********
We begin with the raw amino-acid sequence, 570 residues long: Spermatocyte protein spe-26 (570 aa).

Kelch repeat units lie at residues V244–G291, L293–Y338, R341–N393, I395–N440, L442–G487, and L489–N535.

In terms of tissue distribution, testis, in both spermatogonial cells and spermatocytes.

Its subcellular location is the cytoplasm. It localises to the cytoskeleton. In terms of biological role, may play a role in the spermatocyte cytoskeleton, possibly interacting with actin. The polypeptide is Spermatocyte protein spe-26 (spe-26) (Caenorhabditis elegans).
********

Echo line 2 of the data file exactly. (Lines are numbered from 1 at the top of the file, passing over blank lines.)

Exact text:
Kelch repeat units lie at residues V244–G291, L293–Y338, R341–N393, I395–N440, L442–G487, and L489–N535.